Bangalore Open Air 2024 Review: The Metal Fest Scales Up


At a time when festivals run a myriad of problems in even getting off the ground, Bangalore Open Air (BOA) has struggled, stumbled but ultimately sustained to remain the only metal festival in India. The festival has a clear understanding of their audience and the kind of turnout they expect and plot their moves accordingly – from venue size to food and beverage and more.

The 10th edition of Bangalore Open Air was ambitiously announced as a two-day festival on February 9th and 10th – a Friday and Saturday – featuring metal heavyweights like Kreator (who headlined the first-ever edition in 2012) and In Flames, Watain and Decapitated. Indian bands repping included longtime friends of the festival, like Kryptos (who have played six editions now), Godless (three-time performers) and Speedtrip (their second appearance, this time promoting their new album Apocalyptic Killzone). Indian metal draws at BOA also extended to Mumbai’s Zygnema, Kolkata’s Chronic Xorn and the relatively new local death metallers Moral Collapse.

Two more international bands added a more inclusive streak to BOA this year, with Spain’s modern metallers Ankor (which has a female vocalist and drummer) and the all-female, Switzerland-origin heavy metallers Burning Witches.

Held at the Bits Club in Hennur, this wasn’t too far out for most already residing in Northern Bengaluru, which was a plus. While a face-painting stall was set up for anyone who wanted corpsepaint, the bars were designed with logos of two beloved pubs – Styx and Purple Haze. As it turns out, BOA founder Salman U. Syed got his first footing in the music industry in the city when he was a DJ at Purple Haze, famously known for metal and rock playing around the clock.

Fans could also pay reverence to British heavy metal legends Iron Maiden at BOA, with a model Ed Force One airplane and a life-size figure of the mascot Eddie from the Somewhere in Time cyborg days. Truly, there’s a festival atmosphere like few others in the country in terms of bringing together a smaller community of metalheads who just want to pound down their beer, run circles in the moshpit and even raise inverted crosses during Watain’s infernal set.

Among many other differences, one aspect that makes BOA stand out compared to other multi-genre music festivals is that metalheads actually settle quite decently for what comes their way. They do go around freely running their mouths about the lack of heavy music on multi-genre festivals, but they most assuredly get behind an all-metal festival like BOA, coming in from all parts of the country and even the larger subcontinent.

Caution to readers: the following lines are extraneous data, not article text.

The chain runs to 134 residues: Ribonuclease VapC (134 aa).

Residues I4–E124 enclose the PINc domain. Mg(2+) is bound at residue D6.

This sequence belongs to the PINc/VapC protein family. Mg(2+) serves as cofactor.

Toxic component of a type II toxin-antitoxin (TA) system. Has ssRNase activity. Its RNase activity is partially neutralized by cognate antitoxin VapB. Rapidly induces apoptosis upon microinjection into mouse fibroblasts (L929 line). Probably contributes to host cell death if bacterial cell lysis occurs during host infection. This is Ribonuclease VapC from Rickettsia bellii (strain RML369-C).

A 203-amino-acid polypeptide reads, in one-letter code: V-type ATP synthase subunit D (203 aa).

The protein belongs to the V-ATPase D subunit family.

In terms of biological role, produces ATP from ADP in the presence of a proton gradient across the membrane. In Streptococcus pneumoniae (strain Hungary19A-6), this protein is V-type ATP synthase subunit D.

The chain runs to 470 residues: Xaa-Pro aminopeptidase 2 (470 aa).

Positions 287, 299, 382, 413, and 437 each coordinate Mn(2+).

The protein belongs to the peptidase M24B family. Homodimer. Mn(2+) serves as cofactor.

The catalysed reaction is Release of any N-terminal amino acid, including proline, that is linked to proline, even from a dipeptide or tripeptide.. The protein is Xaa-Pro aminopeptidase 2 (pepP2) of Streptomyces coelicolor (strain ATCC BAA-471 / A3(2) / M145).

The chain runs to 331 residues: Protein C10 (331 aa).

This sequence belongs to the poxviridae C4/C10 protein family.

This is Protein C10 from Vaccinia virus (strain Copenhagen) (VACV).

The likes of Moral Collapse, Speedtrip and Kryptos mounted a formidable metal charge early in the afternoon on day one and Ankor had their work cut out for them winning over a new audience during their India debut. Melding metal, rock and electronic influences, vocalist Jessie Williams probably broke a record for the number of times anyone’s asked the crowd to dance at a metal festival. We mean that in a good way, because Ankor’s set may not have been for everyone, but it definitely allowed BOA to push further with modern acts. From alt-rock to blastbeats to big breakdowns, Ankor lay it all out.

Decapitated’s vocalist Rasta on stage at Bangalore Open Air 2024. Photo: Mohit Sharma

When setup for Decapitated began, there was something amiss about the Polish tech-death metallers’ return to India since 2011 – the drumkit wasn’t being touched at all. As it turns out, the tumultuous journey of Decapitated was seeing another challenge. Drummer James Stewart was denied a visa, while the rest of the band members’ equipment didn’t reach them after they landed in India. Overnight, they were borrowing gear and having Stewart record live drums for an hour-long set so that they made BOA happen.

By any fan’s estimate, it was not how they’d wanted to see or hear them. The reception is understandably a bit muted but eventually, the moshpits get going and everyone’s adjusted their senses. It took some getting used to but about four songs in, you knew you were still getting the tech-death juggernaut that is Decapitated. From “Day 69” to “Iconoclast” and everything in between, guitarist Vogg, vocalist Rasta and bassist Paweł Pasek hoped that the crowd would be understanding. After all, they played to a much larger audience than their last gig in the country more than a decade ago at Deccan Rock festival.

Kreator live at Bangalore Open Air 2024. Photo: Rithvik AR

It was the exact opposite for Kreator, the German thrash metal headliners who had played at the inaugural BOA in 2012. From an inflated ghoulish figure’s head looming over in the backdrop to red-robed skeletons suspended from the stage ceiling, plus pyro and more, Kreator had come to deliver a performance that lived up to their 42-year legacy